The role of interleukin (IL)-1β in intense acute swimming-induced muscle mechanical hyperalgesia was investigated in mice.Methods
Untrained mice were submitted to one session of intense acute swimming for 120 min or were submitted to sham conditions (30 s exposure to water), and muscle mechanical hyperalgesia (before and 6–48 h after swimming session), IL-1β production (skeletal muscle and spinal cord), myeloperoxidase activity, reduced glutathione (GSH) levels (skeletal muscle and spinal cord), and cortisol, glucose, lactate and creatine kinase (CK) levels (plasma) were analysed.Key findings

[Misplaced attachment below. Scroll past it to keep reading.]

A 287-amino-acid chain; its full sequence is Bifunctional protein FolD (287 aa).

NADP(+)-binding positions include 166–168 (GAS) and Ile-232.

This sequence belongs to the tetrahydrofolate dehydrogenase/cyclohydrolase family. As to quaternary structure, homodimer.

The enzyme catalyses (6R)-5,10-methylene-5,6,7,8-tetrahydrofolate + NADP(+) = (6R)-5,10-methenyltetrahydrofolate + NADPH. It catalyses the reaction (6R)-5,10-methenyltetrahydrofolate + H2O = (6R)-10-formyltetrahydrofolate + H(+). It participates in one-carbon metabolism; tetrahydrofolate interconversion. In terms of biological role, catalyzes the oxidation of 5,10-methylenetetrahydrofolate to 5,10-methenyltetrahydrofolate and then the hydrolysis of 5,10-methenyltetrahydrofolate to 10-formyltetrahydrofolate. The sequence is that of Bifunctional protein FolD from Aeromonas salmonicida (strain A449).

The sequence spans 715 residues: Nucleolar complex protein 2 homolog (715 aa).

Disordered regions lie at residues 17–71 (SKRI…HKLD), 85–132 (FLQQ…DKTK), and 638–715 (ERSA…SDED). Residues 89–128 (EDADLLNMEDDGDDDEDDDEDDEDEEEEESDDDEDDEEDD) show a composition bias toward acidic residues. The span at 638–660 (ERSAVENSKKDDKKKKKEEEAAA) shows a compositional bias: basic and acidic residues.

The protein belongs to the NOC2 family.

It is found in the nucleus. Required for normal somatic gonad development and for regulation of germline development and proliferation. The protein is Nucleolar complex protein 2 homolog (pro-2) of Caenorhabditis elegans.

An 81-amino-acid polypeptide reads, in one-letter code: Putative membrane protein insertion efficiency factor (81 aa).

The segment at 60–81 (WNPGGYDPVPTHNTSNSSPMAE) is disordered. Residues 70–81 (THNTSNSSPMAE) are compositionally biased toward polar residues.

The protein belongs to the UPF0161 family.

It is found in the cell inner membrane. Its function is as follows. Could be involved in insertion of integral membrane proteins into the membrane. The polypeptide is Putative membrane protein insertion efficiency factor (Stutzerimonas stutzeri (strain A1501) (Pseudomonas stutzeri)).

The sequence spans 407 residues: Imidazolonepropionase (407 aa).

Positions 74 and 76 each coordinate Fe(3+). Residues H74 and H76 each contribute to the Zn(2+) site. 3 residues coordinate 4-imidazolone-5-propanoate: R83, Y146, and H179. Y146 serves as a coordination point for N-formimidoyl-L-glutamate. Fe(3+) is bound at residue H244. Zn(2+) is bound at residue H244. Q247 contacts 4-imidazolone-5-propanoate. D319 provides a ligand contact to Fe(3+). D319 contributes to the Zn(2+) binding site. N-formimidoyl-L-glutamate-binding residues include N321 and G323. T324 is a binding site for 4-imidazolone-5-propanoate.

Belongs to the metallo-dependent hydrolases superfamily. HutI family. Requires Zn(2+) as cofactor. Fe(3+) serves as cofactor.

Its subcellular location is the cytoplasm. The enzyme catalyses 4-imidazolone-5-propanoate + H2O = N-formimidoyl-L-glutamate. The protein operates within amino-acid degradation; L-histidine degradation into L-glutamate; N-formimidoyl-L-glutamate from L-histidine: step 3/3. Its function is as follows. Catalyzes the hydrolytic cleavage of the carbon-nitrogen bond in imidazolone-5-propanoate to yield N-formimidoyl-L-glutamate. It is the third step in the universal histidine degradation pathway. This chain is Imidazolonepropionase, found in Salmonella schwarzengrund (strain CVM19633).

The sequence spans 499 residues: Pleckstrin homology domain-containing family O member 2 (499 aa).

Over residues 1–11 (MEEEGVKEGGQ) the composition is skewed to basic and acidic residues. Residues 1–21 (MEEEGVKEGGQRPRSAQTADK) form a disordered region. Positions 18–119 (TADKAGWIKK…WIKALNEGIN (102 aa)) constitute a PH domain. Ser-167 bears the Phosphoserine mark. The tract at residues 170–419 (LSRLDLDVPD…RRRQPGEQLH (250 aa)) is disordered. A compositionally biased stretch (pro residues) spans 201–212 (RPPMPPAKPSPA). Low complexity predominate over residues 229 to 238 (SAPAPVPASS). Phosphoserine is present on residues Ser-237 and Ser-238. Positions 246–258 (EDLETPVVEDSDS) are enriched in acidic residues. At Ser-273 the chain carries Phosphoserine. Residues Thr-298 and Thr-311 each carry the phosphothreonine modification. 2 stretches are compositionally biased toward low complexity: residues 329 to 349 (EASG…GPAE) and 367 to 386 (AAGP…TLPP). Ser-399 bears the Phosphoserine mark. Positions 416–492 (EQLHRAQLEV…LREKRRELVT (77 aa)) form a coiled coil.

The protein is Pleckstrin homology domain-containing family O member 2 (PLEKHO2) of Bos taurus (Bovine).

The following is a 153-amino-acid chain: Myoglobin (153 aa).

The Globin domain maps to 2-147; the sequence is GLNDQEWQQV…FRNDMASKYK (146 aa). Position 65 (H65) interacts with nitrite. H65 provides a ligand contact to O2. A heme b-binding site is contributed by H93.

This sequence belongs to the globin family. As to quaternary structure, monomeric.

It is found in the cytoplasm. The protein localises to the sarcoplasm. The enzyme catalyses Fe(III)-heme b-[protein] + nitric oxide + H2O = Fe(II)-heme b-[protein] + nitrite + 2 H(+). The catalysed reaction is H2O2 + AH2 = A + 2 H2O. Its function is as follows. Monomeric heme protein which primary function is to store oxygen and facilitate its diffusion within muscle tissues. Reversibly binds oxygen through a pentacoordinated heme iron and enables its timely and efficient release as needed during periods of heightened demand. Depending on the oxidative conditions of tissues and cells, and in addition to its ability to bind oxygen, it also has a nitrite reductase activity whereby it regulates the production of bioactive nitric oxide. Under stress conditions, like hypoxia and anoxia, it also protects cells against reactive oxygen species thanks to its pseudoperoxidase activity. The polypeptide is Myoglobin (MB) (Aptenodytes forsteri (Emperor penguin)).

Intense acute swimming-induced muscle mechanical hyperalgesia was dose-dependently inhibited by IL-1ra treatment. IL-1β levels were increased in soleus, but not gastrocnemius muscle and spinal cord 2 and 4 h after the session, respectively. Intense acute swimming-induced increase of myeloperoxidase activity and reduced GSH levels in soleus muscle were reversed by IL-1ra treatment. In the spinal cord, exercise induced an increase of GSH levels, which was reduced by IL-1ra. Finally, IL-1ra treatment reduced plasma levels of CK, an indicator of myocyte damage.Conclusions
IL-1β mediates intense acute swimming-induced muscle mechanical hyperalgesia by peripheral (soleus muscle) and spinal cord integrative mechanisms and could be considered a potential target to treat exercise-induced muscle pain.